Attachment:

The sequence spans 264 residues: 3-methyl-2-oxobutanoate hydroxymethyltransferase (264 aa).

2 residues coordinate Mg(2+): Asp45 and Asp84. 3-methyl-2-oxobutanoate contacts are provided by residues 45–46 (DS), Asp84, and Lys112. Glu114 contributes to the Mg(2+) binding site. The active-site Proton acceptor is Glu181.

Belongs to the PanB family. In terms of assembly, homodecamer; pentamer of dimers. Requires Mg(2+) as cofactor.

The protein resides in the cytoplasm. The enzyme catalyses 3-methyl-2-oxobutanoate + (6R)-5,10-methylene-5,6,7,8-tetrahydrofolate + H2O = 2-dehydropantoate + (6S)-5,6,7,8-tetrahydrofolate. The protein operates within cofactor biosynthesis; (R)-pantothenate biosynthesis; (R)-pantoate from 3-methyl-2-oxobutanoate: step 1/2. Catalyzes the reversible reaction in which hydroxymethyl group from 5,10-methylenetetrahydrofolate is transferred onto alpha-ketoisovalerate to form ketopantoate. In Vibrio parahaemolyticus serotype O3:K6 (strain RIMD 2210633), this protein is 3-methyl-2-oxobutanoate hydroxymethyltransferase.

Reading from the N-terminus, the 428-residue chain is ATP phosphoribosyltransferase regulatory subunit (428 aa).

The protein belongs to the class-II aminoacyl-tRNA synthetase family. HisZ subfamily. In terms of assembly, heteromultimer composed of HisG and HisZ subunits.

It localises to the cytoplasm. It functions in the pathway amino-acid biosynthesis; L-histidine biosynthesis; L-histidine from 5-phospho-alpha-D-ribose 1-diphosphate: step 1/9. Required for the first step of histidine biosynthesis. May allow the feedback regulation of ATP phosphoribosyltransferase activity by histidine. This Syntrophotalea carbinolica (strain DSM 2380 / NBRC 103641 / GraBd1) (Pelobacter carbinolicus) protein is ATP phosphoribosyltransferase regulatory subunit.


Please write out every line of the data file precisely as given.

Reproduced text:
The sequence spans 264 residues: 3-methyl-2-oxobutanoate hydroxymethyltransferase (264 aa).

2 residues coordinate Mg(2+): Asp45 and Asp84. 3-methyl-2-oxobutanoate contacts are provided by residues 45–46 (DS), Asp84, and Lys112. Glu114 contributes to the Mg(2+) binding site. The active-site Proton acceptor is Glu181.

Belongs to the PanB family. In terms of assembly, homodecamer; pentamer of dimers. Requires Mg(2+) as cofactor.

The protein resides in the cytoplasm. The enzyme catalyses 3-methyl-2-oxobutanoate + (6R)-5,10-methylene-5,6,7,8-tetrahydrofolate + H2O = 2-dehydropantoate + (6S)-5,6,7,8-tetrahydrofolate. The protein operates within cofactor biosynthesis; (R)-pantothenate biosynthesis; (R)-pantoate from 3-methyl-2-oxobutanoate: step 1/2. Catalyzes the reversible reaction in which hydroxymethyl group from 5,10-methylenetetrahydrofolate is transferred onto alpha-ketoisovalerate to form ketopantoate. In Vibrio parahaemolyticus serotype O3:K6 (strain RIMD 2210633), this protein is 3-methyl-2-oxobutanoate hydroxymethyltransferase.

Reading from the N-terminus, the 428-residue chain is ATP phosphoribosyltransferase regulatory subunit (428 aa).

The protein belongs to the class-II aminoacyl-tRNA synthetase family. HisZ subfamily. In terms of assembly, heteromultimer composed of HisG and HisZ subunits.

It localises to the cytoplasm. It functions in the pathway amino-acid biosynthesis; L-histidine biosynthesis; L-histidine from 5-phospho-alpha-D-ribose 1-diphosphate: step 1/9. Required for the first step of histidine biosynthesis. May allow the feedback regulation of ATP phosphoribosyltransferase activity by histidine. This Syntrophotalea carbinolica (strain DSM 2380 / NBRC 103641 / GraBd1) (Pelobacter carbinolicus) protein is ATP phosphoribosyltransferase regulatory subunit.